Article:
Mid-Valley Oil Pipeline

From Global Energy Monitor
This article is part of the Global Fossil Infrastructure Tracker, a project of Global Energy Monitor.

Mid-Valley Oil Pipeline is an oil pipeline in the United States.[1]


The pipeline runs from Longview, Texas, to Samaria, Michigan.[2]

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Project Details

  • Operator: Energy Transfer Partners
  • Current capacity: 240,000 barrels per day (bpd)
  • Proposed capacity:
  • Length: 1,570 kilometers (976 miles)
  • Status: Operating
  • Start Year: 1950[3]


The Mid-Valley pipeline system consists of approximately 976 miles of 20” and 22” crude oil pipelines that originate in Longview, Texas and pass through Louisiana, Arkansas, Mississippi, Tennessee, Kentucky, and Ohio, and terminate in Samaria, Michigan. The pipeline has a nominal capacity of 240,000 bpd, and provides crude oil to a number of refineries, primarily in the midwest United States, including the Lima Refinery and Toledo Refinery.[1] This pipeline also receives crude oil from the Enbridge Mainline Pipeline system for delivery to refineries located in Toledo, Ohio and to Marathon's Samaria, Michigan tank farm, which supplies its refinery in Detroit, Michigan.[4]


The pipeline was owned by Sunoco Logistics.[1] In October 2012, Sunoco became a wholly owned subsidiary of Energy Transfer Partners (ETP),[5] and by 2017 Sunoco took on the name Energy Transfer Partners.[6]

Oil spills

In January 2005 Mid-Valley Oil Pipeline leaked into the Kentucky and Ohio rivers. In response, Sunoco agreed to pay a US$2.57 million penalty, as well as a federal civil penalty of US$300,000 for Clean Water Act violations.[7]

In October 2014, the pipeline leaked approximately 168,000 gallons of crude oil into the Miller Branch Creek of the Tete Bayou, near Mooringsport, Louisiana.[7]

On June 29, 2022, the pipeline leaked over 200,000 gallons of oil into the rural town of Henderson, Tennessee, after a mowing contractor struck the line. The leak spilled directly into Horse Creek, narrowly avoiding contamination of the state's biggest aquifer. At the time, it was the second-largest crude oil spill in Tennessee history, with an estimated cleanup cost of $4.7 million; the EPA indicated that fish, land animals, water, and soil were impacted by the spill, including turtles.[3][8][9]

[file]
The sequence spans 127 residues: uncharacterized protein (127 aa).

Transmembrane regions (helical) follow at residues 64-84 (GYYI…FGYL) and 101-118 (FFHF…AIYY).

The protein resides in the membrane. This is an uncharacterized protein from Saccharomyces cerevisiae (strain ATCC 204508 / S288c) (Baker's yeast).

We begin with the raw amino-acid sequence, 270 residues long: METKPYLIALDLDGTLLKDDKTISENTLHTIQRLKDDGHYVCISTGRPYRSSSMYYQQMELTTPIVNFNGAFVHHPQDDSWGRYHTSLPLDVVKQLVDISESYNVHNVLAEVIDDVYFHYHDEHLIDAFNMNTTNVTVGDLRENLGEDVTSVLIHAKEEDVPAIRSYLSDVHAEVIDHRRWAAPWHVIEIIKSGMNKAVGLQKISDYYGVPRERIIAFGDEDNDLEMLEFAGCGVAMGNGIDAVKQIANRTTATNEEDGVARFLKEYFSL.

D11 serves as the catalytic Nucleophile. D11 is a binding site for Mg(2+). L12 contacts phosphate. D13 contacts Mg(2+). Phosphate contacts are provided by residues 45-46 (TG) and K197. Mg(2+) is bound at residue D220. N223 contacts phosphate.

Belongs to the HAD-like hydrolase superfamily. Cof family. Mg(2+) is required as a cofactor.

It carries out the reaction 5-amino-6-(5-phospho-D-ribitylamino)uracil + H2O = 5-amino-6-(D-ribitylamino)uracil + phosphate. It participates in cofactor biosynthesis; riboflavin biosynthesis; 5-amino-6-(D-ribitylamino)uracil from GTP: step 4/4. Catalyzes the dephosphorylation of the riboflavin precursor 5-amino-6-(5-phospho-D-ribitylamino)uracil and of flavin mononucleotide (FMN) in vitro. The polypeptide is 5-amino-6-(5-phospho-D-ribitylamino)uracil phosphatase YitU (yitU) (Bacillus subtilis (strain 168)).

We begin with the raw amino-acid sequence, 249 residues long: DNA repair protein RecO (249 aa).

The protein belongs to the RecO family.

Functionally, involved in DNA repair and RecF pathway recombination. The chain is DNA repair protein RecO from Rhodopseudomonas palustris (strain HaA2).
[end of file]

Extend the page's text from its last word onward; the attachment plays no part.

Articles and resources


  1. 1.0 1.1 1.2 Mid-Valley Oil Pipeline, A Barrel Full, accessed September 2017
  2. "Crude Oil Pipelines". atlas.eia.gov. 2020-04-28.{{cite web}}: CS1 maint: url-status (link)
  3. 3.0 3.1 Eggers, Caroline (5 August 2022). "Tennessee's massive oil spill cost $4.7 million. A federal investigation says it poured from a 7-inch crack". WPLN News. Retrieved 14 March 2023.
  4. "Crude Oil," Energy Transfer, accessed September 2017
  5. "ETP 2015 10-K" (PDF). Retrieved 2016-12-10.
  6. "Sunoco Logistics Partners and Energy Transfer Partners Announce Successful Completion of Merger," Energy Transfer Partners, April 28, 2017
  7. 7.0 7.1 "Sunoco Logistics and Energy Transfer Company Pipeline Incident Summary," Waterkeeper Alliance, Apr 20, 2017
  8. Eggers, Caroline (6 July 2022). "Tennessee's second-largest crude oil spill narrowly missed the state's biggest aquifer". WPLN News. Retrieved 14 March 2023.
  9. Mayer, Emma (8 July 2022). "Massive Tennessee Oil Spill Barely Missed State's Largest Aquifer". Newsweek. Retrieved 14 March 2023.

Related GEM.wiki articles

External resources

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